PUBLIC SECTOR EMPLOYMENT AND MANAGEMENT AMENDMENT (PROCUREMENT OF GOODS AND SERVICES) BILL 2012
Bill introduced, and read a first time and ordered to be printed on motion by the Hon. Greg Pearce.
The Hon. GREG PEARCE
(Minister for Finance and Services, and Minister for the Illawarra) [11.15 a.m.]: I move:
That this bill be now read a second time.
I am pleased to introduce the Public Sector Employment and Management Amendment (Procurement of Goods and Services) Bill 2012. The New South Wales Government is overhauling its system for purchasing goods and services. The current system is old and much modified. Government procurement structures have become overly complex. Mounting red tape is discouraging business from seeking government procurement opportunities. Over the last two months I have been keeping members informed of the Government's procurement reforms.
Order! The Minister is speaking softly, which makes it difficult for members to hear him. However, there is far too much interjection in the Chamber.
The Hon. GREG PEARCE:
We have consulted on our proposed reforms through the release of a procurement discussion paper, which sought public comment on a proposed new operating model for government procurement and better and more flexible ways for government to source goods and services from the market. The paper also sought comment on opportunities for small to medium enterprises to more effectively access government business, and ways that innovation can be fostered during the procurement process. Respondents to the discussion paper confirm that improving the governance structure and operating framework for government procurement, together with improving government policies and processes, is critical for both buyers and suppliers. Other key response themes included a strong desire to see government procurement processes simplified and a focus on improved engagement with industry prior to the commencement of a sourcing process. I am pleased to now inform the House that we are delivering on that commitment.
Critical actions taken so far include removing the supply management fee on government contracts, which has been a significant impediment to a sound procurement system; simplifying the mechanisms for businesses to provide services; and allowing school principals to buy locally for goods and services up to $5,000. The bill before the House is the next step. It is the centrepiece of the Government's procurement reforms. The Government reviewed its existing procurement operating model in consultation with agencies and other key stakeholders having regard to contemporary practice in other jurisdictions, both in the public and private sectors.
At the outset, four principles for building the model were established. First, sourcing and procurement of goods and services is more efficient and effective if it is devolved to agencies that have specialist knowledge of the category supply chain and supply sector and that have proximity to both business requirements and the end point of the supply chain. Second, sourcing strategies for procuring goods and services are more effective if developed by those with direct interests in the service delivery and financial outcomes. Third, the profile of procurement should continue to be raised within the Government and, thereby, contribute further to achieving the Government's goals for service delivery and value for money. Fourth, procurement capability development should be treated as a priority, with emphasis on procurement policy and strategy.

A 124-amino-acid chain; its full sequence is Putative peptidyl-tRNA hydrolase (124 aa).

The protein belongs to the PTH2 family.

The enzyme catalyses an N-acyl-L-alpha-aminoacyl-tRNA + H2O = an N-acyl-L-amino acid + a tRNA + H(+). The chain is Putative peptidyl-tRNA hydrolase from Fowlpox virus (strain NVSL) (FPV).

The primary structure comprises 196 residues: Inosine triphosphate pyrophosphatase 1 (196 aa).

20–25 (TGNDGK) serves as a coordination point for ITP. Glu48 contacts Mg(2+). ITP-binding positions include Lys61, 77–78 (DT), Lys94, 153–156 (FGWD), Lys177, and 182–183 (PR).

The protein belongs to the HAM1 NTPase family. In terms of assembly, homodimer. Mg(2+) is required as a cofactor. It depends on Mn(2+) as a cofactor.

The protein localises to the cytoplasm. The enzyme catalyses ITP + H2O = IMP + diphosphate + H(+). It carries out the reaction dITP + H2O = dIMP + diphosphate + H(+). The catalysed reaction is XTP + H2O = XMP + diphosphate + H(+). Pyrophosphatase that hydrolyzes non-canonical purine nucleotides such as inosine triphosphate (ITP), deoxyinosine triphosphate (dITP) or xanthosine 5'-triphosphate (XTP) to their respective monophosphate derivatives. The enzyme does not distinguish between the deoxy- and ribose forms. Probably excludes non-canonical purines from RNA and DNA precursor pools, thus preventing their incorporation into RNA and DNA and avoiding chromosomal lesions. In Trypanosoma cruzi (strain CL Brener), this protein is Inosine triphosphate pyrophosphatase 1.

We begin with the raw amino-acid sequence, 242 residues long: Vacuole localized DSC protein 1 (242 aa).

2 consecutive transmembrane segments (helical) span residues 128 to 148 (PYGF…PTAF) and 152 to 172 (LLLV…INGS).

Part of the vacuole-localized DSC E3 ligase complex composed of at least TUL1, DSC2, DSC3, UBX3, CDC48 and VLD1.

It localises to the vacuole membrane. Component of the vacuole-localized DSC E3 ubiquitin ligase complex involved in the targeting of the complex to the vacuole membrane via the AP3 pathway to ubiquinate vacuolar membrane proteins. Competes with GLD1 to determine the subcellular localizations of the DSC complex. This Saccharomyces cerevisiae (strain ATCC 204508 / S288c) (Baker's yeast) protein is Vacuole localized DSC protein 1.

The provisions in the bill provide for achieving these principles. I would like to inform members about the main features of the Public Sector Employment and Management Amendment (Procurement of Goods and Services) Bill 2012. The bill contains new definitions of which three are essential to the working of the new procurements scheme. First, the bill provides a new definition for "government agency". Unlike the current statutory arrangement the bill establishes a scheme embracing all government agencies. "Government agency" is defined to mean any of the following: a public sector agency within the meaning of the principal Act; a New South Wales government agency, any other public authority that is constituted by or under an Act or that exercises public functions other than a State-owned corporation; and any State-owned corporation prescribed by the regulations.
Second, the bill establishes a new definition for "procurement" for the purposes of the Act. The definition aligns with the breadth of meaning in current procurement practice. It encompasses procurements undertaken by New South Wales government agencies whether they are under this Act or any other New South Wales legislation. The definition does not include the procurement of infrastructure or construction or procurement by local government. Under the bill, procurement of goods and services means the process of acquiring goods and services by identifying the need to purchase goods and services, selecting suppliers for goods and services, and contracting and placing orders for goods and services. It also includes the disposal of goods that are unserviceable or no longer required. Third, the Act will apply to the procurement of goods and services by or for a government agency, including the procurement of goods and services required by a government agency to exercise its statutory functions and the procurement of goods and services by a government agency pursuant to the agency's specific powers of procurement.